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41766My views Re: politics

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  • bhvwd
    Jul 3, 2007
      --- In existlist@yahoogroups.com, "C. S. Wyatt" <existlist1@...>
      > --- In existlist@yahoogroups.com, eupraxis@ wrote:
      > > The former, social discourse, is a space wherein a debate can
      take place, but
      > > if I am consigned a role in such, I do not see why I should
      celebrate any
      > > middle.
      > To me, political change requires compromise and sometimes slow
      evolutionary steps. My
      > very deep aversion to the death penalty, for example, is not likely
      to be a position adopted
      > by most voters / politicians. Instead of trying for an "outright
      win" in the political arena, I
      > try to argue other elements of the problem. For example, it is hard
      to argue that the
      > application reveals social and political biases in the courts.
      Also, one can point to those
      > freed thanks to DNA and modern forensics. In other words, I shift
      the debate to those
      > areas I think there might be consensus.
      > Do I surrender my philosophical notion that the state shouldn't
      take a life? No. But, I also
      > realize there is a more effective approach politically.
      > I've shifted a lot in life, from the normal "left" of undergraduate
      years to a libertarian
      > approach. The more I worked in / around government, the less I
      trusted it.
      > My philosophical approach is to still dream of a time when people
      get along and help each
      > other voluntarily. I still imagine people have a responsibility to
      mutually respect each
      > other's rights and freedoms.
      > Politically? I see government in all nations is about the powerful
      elites, not idealism.
      > Philosophical grounding would help our leaders, as it would any
      group of people. I want
      > people to consider "The Other" and how our choices impinge on the
      other. I want people
      > to consider, "What if country/group X did Y to me? What of my
      rights, then?"
      > Yes, I'm definitely more libertarian than I was two decades ago.
      I'm also more pro-union,
      > I'm generally more ambivalent about my support for the ACLU (I
      cannot believe they are
      > supporting the installation of foot baths in our colleges in
      Minnesota -- uhg), and still a
      > devoted supporter of the National Wildlife Federation (but not the
      Sierra Club).
      > My philosophy remains apart from political action because I have to
      compromise to get
      > things done at the university and in our schools. You cannot go in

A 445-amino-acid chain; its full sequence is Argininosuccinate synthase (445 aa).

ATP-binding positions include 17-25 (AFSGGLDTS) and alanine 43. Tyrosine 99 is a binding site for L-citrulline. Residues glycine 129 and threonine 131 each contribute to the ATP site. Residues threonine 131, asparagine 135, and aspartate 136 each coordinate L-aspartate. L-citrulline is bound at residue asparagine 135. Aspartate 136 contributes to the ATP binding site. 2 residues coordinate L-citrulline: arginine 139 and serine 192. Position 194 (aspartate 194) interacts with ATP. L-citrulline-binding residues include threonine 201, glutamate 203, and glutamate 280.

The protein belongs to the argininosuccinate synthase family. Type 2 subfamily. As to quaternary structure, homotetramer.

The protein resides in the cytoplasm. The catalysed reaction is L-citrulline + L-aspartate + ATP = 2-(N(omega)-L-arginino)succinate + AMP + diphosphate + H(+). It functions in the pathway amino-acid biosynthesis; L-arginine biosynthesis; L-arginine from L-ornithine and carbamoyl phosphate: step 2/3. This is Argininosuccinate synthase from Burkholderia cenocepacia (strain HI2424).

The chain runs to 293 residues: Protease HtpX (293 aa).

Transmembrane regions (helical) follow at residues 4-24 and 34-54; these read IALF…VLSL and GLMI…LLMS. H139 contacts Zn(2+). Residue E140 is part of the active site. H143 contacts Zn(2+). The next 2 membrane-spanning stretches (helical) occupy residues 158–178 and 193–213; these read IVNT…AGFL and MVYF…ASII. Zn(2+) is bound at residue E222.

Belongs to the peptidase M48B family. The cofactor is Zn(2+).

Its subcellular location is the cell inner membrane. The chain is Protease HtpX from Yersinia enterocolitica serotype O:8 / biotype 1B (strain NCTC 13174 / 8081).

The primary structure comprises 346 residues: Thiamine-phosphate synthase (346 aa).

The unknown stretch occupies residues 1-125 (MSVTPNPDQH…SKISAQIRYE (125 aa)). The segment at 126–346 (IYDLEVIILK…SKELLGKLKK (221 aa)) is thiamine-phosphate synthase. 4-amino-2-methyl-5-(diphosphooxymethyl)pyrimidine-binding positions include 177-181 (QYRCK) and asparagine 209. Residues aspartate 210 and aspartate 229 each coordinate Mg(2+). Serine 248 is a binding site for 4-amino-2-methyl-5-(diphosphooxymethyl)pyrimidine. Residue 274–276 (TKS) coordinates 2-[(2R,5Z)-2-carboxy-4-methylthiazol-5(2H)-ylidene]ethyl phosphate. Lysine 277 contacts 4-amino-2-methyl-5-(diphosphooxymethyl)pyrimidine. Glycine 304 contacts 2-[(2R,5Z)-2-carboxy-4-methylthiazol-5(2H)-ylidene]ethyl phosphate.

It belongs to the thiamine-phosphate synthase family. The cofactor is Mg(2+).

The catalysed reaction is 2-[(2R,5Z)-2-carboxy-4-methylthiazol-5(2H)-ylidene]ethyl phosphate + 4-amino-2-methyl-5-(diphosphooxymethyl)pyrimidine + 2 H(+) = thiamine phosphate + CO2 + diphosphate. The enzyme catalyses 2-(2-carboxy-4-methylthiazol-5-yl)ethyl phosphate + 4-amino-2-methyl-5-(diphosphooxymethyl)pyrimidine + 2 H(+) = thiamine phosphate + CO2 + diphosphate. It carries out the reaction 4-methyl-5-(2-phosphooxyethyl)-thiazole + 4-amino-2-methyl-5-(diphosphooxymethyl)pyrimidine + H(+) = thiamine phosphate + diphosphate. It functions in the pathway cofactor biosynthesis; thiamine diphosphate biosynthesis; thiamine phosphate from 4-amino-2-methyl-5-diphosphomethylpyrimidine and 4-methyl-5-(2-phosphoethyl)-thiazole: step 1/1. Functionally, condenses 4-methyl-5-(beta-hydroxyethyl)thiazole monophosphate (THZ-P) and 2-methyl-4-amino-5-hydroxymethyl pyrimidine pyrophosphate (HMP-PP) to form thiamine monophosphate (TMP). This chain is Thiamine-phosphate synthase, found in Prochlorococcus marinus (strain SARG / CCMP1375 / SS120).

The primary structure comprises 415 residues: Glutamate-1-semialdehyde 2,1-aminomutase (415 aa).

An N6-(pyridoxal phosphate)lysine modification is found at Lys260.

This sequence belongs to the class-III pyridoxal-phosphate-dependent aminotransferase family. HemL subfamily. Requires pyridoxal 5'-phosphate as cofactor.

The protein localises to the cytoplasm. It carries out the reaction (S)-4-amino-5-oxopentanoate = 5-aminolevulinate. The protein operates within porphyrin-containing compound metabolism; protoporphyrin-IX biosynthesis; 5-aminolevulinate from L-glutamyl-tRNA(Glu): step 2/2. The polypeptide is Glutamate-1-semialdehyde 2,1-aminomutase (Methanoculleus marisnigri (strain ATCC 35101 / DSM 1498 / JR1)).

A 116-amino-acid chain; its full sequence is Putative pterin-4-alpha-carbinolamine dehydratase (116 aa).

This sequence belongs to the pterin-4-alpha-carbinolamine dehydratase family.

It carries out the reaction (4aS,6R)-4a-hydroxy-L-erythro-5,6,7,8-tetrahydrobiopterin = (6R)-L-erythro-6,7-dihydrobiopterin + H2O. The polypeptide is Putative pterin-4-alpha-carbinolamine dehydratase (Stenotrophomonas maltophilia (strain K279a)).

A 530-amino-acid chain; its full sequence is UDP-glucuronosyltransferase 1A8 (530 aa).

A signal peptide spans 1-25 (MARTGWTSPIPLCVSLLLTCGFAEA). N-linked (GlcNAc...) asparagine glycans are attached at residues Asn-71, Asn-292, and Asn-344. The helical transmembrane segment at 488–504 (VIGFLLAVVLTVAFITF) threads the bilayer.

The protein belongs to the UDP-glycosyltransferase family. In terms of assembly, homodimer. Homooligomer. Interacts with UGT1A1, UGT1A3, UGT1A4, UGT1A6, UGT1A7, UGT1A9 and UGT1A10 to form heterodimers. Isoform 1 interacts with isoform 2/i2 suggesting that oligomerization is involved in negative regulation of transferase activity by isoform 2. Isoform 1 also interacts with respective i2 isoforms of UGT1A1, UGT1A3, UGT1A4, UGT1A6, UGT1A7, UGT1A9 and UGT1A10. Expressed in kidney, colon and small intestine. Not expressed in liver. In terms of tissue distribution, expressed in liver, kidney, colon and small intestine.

with "I think we should
      > shift taxes collected from one district to the inner city schools" -
      - a position I hold.
      > Instead, you have to explain to the suburbs why they don't want
      inner city schools
      > collapsing and failing. My beliefs have to be mediated to get
      > I am not a politician, since I couldn't compromise nearly as often
      as it is required. But, I
      > have been much better at compromise in the last four years than in
      the past.
      > Pragmatism becomes more appealing when I need to accomplish
      something. At those
      > moments, Rorty and Schiappa guide my reasoning. When I shift to
      freedoms, I still turn to
      > a mix of Continental thinkers.
      > Philosophy and the reality conflict. I support republican ideals,
      with limits on the majority.
      > I always fear the majority and its ability to abuse power -- even
      when my views might be
      > in the majority.
      > When we implement a philosophy, it changes. What is good in the
      ideal is always off when
      > men and women try to implement those ideals.
      > Politics is about getting things done. It means terrible choices,
      like which houses must
      > give way to new roads and transit lines. Politics is not
      philosophy, at those moments. But, I
      > think philosopher-leaders would ask, "Is it really fair that we
      always put the roads through
      > poor or middle-income neighborhoods?" I want politicians to feel
      some internal agony
      > over every choice, while still making a choice.
      > Isn't that the core of existentialism? Most choices have a
      negative, Sartre said, but we tend
      > to ignore the negatives so we can act free of guilt. I want more
      guilt from our leaders. Lots
      > more guilt.
      >CSW, With the people we have at the top there is no guilt.
      Caligula rules and look out if you are his horse or sister. Bill
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